There are other things you can do like repeating mantras or taking breaks. The key is to find what works for you. That is why running logs and food diaries become useful so you can document what you ate that led to that personal best distance run and repeat, repeat, repeat.

Is there something you’ve found that helped on your distance runs?

Why I Run: See the Unseen

One of the benefits of running is seeing the unseen. We took an impromptu day trip to Minneapolis over the weekend to catch a baseball game.

I woke up early to get in a decent run I would be missing with the Des Moines Running Group.

Minneapolis Run

This was as close to a “zen run” as I’ve had of late. Too often running or training starts to become work to many. Repetition and repeat. But a morning  run in a new place is typically enough to provide some excitement to those training runs. While it’s kind of touristy – the novelty of seeing old mill plant remnants along the Mississippi makes the decision to run in new areas unique.

The brief route hugged a trail that crossed the Mississippi River and crossed back over with a brief stop on Nicollet Island.

We also rented bikes (again..touristy) to ride the same route later in the day, which was a pleasant ride.

Overall, it was the great summer stay-cation to clear the mind and refuel heading into the beginning of the Des Moines marathon training program starting.

What’s the Coolest thing you came across that made the run unique?

Running Track Playlist

Something New

Rogue Wave – Lake Michigan

When to Use: I put this in around 10-20 minute mark to give a little bit of a coasting pace.


Something Classic

The Animals – House of the Rising Sun

When to Use: I shuffle this in towards the end of race playlist to bring down the pace just a little bit.


Something Wild

Rittz – Switch Lanes

Where to Use: Up to You



Run to Exile (10k) Race Report

Or How I Learned to Not Organize a Race…




Marking the beginning of an institution, activity, or period of office: “his inaugural concert as music director”.

This is the definition of inaugural. It’s a fancy word for new. Untested. Run to Exile 2013 was an inaugural race. Untested.

It was my first afternoon race. So getting the right nutrition became a game in itself. A couple bowls of cereal and a Clif Bar. How much water do I need to drink? The stories surrounding port-a-potty escapades left me hesitant to drink too much water.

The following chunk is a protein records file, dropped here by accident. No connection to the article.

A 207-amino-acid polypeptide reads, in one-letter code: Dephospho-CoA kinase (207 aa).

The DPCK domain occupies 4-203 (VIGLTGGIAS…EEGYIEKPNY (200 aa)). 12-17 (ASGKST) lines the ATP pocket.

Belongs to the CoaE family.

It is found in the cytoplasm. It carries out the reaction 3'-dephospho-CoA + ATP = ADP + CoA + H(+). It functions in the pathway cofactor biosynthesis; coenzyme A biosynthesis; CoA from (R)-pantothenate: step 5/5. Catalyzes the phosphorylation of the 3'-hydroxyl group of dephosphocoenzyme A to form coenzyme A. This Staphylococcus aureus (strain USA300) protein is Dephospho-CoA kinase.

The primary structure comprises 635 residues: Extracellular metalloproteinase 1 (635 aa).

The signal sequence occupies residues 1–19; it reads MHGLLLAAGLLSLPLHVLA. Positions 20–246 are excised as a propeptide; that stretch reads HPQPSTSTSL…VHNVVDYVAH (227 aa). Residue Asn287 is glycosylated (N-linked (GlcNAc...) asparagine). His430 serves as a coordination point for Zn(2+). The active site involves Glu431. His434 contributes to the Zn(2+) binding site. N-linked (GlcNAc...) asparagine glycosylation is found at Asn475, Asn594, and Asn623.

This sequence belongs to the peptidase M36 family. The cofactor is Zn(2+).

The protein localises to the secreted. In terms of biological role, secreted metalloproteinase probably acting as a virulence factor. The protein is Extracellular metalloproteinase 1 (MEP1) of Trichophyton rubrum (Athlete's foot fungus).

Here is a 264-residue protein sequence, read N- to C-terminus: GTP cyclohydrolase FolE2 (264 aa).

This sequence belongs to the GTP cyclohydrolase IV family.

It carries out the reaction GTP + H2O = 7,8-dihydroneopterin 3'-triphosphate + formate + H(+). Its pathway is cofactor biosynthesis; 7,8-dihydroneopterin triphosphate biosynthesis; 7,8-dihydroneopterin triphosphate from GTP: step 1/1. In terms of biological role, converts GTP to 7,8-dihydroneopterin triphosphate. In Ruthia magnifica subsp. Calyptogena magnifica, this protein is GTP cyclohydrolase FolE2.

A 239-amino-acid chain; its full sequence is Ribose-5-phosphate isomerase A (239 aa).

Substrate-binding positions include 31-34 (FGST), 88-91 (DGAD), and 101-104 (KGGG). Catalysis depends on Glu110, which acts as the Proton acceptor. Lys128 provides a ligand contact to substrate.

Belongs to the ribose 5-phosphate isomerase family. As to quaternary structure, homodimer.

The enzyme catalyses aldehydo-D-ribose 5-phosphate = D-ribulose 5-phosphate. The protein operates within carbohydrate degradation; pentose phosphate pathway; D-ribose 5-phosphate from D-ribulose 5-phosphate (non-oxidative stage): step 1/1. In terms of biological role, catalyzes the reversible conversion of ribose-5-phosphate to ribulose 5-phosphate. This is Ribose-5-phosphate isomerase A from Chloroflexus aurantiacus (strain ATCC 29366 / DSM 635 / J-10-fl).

We arrived a the brewery to a decent crowd of race goers and an even larger crowd of last minute packet pickers.
I left the wife at a bar side table and boarded the bus to the drop-off point for the 10k. Roughly 10 kilometers away from the brewery (foreshadowing).

Start with the Basics

We were dropped at an area park and it then became some sort of weird social experiment. Volunteers were trying to call back to home base to determine where the starting line was. The group of 50-100 racers began making the trek down the road under the assumption the starting line was awaiting us there. After a while the caravan stopped, realizing we weren’t following any volunteer or race official.

People starting to come out of their houses to watch the Asics parade now taking place. We past the 3:00 “gun time” and were told officials were coming to start us. Eventually enough of a groundswell took place that a trickle of runners caused the whole waiting group to start heading towards downtown.

You should have a starting line and a finish line before anything else.

The race was a decent scenic route which hugged the mighty Des Moines River. Despite the issues with the start – the police traffic and volunteer support was pretty strong on the course.


My pacing was slower than I wanted – with a goal of (again) running a negative split. Somewhere in the 10:30 range for first half and bringing it down to 10:00 min/mile pace for the second half.

Around mile 4 – the sky began to spit. Park of my “taper” during the week was to run in the rain in anticipation of someday doing it. Thoughts of Forrest Gump came to mind and the importance of keeping your socks dry. It also became a question of how waterproof my Garmin  Forerunner 610 claimed to be.

Go the Distance